HDMI is the most popular licensing standard for TVs and monitors. Since it’s so prevalent on old TV receivers, you’d be right to assume that it doesn’t support any modern features. So, does HDMI support 4K, or is it an outdated standard from the era when Full HD took off?
The modern HDMI standard supports 4K. All 4K TVs with an HDMI port support a 4K input via a compatible cable. 4K support was first added with HDMI 1.4, a specification standard released in 2009. Modern HDMI 2.0 and 2.1 cables support 4K at 60Hz and 120Hz respectively.
The rest of this article will explain everything you need to know about HDMI support for 4K. I’ll go over if HDMI is good for your 4K, what types support it, if all cables support 4K at 60Hz, and whether HDMI 2.0 supports 4K.
Also read: Can You Have a 4K TV Without HDR?
Does HDMI Support 4K?
All 1.4 or newer HDMI ports and cables support 4K. However, the refresh rate and exact resolution are somewhat limited with older HDMI standards. HDMI 1.4 supports 4096x2160p at 24Hz or 3840x2160p at 30Hz. HDMI 2.1 supports any 4K resolution at 120Hz.
If you’re not a tech enthusiast, you may not be familiar with the fact that there’s more than one 4K resolution.
Technically speaking, anything close to 4,000 horizontal pixels is considered 4K. Your TV is probably 3840x2160p, which is referred to as 4K UHD in ads and general consumer use.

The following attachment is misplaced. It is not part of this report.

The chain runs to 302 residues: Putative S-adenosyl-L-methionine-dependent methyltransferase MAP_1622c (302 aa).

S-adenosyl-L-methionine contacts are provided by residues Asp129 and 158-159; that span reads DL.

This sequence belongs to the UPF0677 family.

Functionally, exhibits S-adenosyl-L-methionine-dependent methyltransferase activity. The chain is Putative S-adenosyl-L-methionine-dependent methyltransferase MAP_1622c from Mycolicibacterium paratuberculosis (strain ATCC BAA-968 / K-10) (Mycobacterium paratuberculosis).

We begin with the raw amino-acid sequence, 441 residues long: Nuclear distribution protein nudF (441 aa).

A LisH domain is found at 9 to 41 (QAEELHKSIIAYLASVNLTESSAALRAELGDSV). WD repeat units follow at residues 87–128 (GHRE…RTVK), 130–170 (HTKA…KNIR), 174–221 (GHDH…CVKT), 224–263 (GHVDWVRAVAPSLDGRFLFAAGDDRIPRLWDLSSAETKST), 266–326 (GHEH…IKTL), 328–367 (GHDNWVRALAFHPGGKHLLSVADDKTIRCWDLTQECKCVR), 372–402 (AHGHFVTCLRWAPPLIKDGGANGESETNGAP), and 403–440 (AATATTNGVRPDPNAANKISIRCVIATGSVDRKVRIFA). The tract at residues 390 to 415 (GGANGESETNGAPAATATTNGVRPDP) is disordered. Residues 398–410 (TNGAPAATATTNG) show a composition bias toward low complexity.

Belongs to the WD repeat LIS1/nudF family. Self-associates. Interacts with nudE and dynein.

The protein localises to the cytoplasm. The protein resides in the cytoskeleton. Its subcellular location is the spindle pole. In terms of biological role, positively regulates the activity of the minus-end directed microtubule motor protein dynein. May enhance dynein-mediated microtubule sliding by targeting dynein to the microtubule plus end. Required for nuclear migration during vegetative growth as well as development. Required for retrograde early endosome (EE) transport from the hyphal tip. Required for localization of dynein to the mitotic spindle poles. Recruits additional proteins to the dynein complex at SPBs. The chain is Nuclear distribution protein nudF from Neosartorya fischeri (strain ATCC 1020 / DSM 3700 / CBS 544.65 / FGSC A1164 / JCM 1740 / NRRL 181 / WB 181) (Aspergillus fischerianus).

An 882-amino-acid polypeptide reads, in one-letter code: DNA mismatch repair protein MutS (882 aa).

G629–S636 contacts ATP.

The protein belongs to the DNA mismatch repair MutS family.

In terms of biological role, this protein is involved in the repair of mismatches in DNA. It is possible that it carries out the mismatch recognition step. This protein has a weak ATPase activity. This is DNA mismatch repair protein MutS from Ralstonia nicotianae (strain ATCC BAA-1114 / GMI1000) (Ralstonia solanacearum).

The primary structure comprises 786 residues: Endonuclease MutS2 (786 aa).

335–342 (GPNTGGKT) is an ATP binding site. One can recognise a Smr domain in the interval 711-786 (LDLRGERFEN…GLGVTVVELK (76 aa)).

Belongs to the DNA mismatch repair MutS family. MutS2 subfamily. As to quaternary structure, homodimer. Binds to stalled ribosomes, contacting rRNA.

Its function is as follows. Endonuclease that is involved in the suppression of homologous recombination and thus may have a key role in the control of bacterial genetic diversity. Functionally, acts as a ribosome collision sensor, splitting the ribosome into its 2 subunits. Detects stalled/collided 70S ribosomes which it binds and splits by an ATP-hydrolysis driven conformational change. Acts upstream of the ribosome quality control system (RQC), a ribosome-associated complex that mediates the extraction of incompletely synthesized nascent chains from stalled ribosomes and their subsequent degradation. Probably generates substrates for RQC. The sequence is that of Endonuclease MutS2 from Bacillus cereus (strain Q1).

However, the film industry refers to 4096x2160p as 4K.
So, any TV or HDMI cable released after 2009 (the launch of HDMI 1.4) supports 4K UHD at a refresh rate of up to 30Hz.
The latest HDMI 2.1 and 2.1a standards support up to 8K 120Hz, which is like four 4K screens glued together.
If you have a brand-new 4K TV, you should rest assured knowing that your HDMI port supports 4K. In fact, it may be the only video input port your TV has, and there’s probably more than one.
Is HDMI Good for 4K?
HDMI is good for 4K screens. All 4K TVs and most 4K monitors support all the built-in features like HDR and high refresh rates via an HDMI cable. Additionally, newer HDMI cables and ports support variable refresh rates, low-latency mode, Dolby Vision, eARC, and other valuable features.
You might be worried that HDMI isn’t up to snuff for your brand-new 65 inch (165.1 cm) 4K TV. But you don’t really have to worry about it as long as you’re using a compatible HDMI cable.
If your TV receiver or box, HDMI cable, and TV all support the latest HDMI specs, 4K content will look incredible. That’s especially true if you have an HDMI pass-through port on your receiver.
HDMI only isn’t good enough for 4K if you’re using an outdated cable. If your TV came with an included HDMI cable, use it. Otherwise, check the specs of your TV and buy an HDMI cable accordingly.
If you’re unsure which one to buy, I always recommend going with the newest standard because HDMI is backward compatible.
You can get the Highwings HDMI 2.1 Braided Cable (available on Amazon.com). This cable supports transfer speeds of up to 48 Gbps with support for 8K at 60Hz, HDR, 12-bit color processing, and more.
It’s also worth noting that 4K monitors typically come with DisplayPort (DP). Some monitors prefer DP over HDMI with better compatibility and support for lower latencies and super high refresh rates (240Hz or more).
What Type of HDMI Supports 4K?